Posted 07 December 2013 - 01:45 PM
I've had IBS for 30+ years, but there have been brief periods where the symptoms have improved. However, in 1997 my second child was born and his delivery was c/section. I noticed a slight increase in the IBS-D after his birth.
In 2001, my third and last child was born vaginally. During labor with her, the previous c/s scars were torn which resulted in 3 abdominal surgeries over 12 months to sew up the tears. The surgeon said my abdominal wall looked like swiss cheese. In the last operation they placed a 7" by 7" mesh patch in the lower portion my abdomen - near my belly button.
Since that time my IBS, pain, cramping and diarrhea have become increasingly worse. There are no "good" days anymore. I've worked with great GI drs over the years and ruled out all the usual causes of diarrhea, had more than a dozen colonoscopies, endoscopies, blood tests, biopsies - and tried all sorts of treatment from main stream to acupuncture.
I'm writing to ask if anyone reading has had an increase in IBS-D symptoms after an abdominal procedure? I am wondering if intestinal adhesions either connected to the patch or scar tissue could be making things worse.
Has anyone experienced this?
Posted 08 December 2013 - 06:49 AM
There have been reports of IBS starting after abdominal surgery (as the neural net controlling/sensing the gut is very diffuse so hard to avoid damaging it) so it makes sense that it could worse, to me.
And there are issues with adhesions and that, but sometimes the surgery to deal with those can cause new ones, especially if you are prone to it.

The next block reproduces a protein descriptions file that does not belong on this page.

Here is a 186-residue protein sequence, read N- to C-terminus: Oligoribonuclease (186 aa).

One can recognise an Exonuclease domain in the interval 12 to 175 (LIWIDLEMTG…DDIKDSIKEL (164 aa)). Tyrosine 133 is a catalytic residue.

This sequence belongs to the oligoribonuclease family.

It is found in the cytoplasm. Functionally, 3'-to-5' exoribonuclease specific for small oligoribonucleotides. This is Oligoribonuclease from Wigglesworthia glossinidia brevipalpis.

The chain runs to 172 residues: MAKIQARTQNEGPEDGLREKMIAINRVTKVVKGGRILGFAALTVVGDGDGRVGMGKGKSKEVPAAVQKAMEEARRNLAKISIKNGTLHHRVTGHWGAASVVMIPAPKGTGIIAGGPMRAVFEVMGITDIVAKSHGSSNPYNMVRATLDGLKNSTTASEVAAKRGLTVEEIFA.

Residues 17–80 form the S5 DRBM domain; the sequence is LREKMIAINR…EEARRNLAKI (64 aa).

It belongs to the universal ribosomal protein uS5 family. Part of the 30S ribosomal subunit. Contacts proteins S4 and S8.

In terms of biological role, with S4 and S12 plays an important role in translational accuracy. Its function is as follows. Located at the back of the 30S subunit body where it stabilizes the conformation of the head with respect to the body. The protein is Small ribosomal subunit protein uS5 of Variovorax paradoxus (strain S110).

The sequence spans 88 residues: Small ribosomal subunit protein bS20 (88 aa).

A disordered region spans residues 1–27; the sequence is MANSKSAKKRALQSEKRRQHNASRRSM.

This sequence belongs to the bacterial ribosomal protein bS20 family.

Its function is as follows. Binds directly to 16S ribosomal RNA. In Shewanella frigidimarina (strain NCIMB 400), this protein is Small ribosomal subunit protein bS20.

Some people also get worse after antibiotics, so has a low fodmap diet with probiotics been one of the things you have tried? Have you been tested for SIBO (hydrogen breath test)?
Ph.D in Biology
Posted 09 December 2013 - 12:01 PM
Thanks for your response Kathleen. Yes, I have tried the low fodmap diet, lots of different probiotics and been tested for SIBO. I was negative, but the dr decided to treat me as if I had it and put me on a 3 month course of Xifaxin.
The medication did provide temporary relief from the D, but it stopped working after a while. I cycled on and off for more than a year. I was happy with the short term breaks it provided, but after a while those stopped as well.
I wonder if the IBD is somehow connected to our immune systems. With me, many of the meds work for a while, but then it's as if my body adjusts to them (or becomes tolerant) and they stop working. Have you experienced this?
Posted 01 January 2014 - 01:51 AM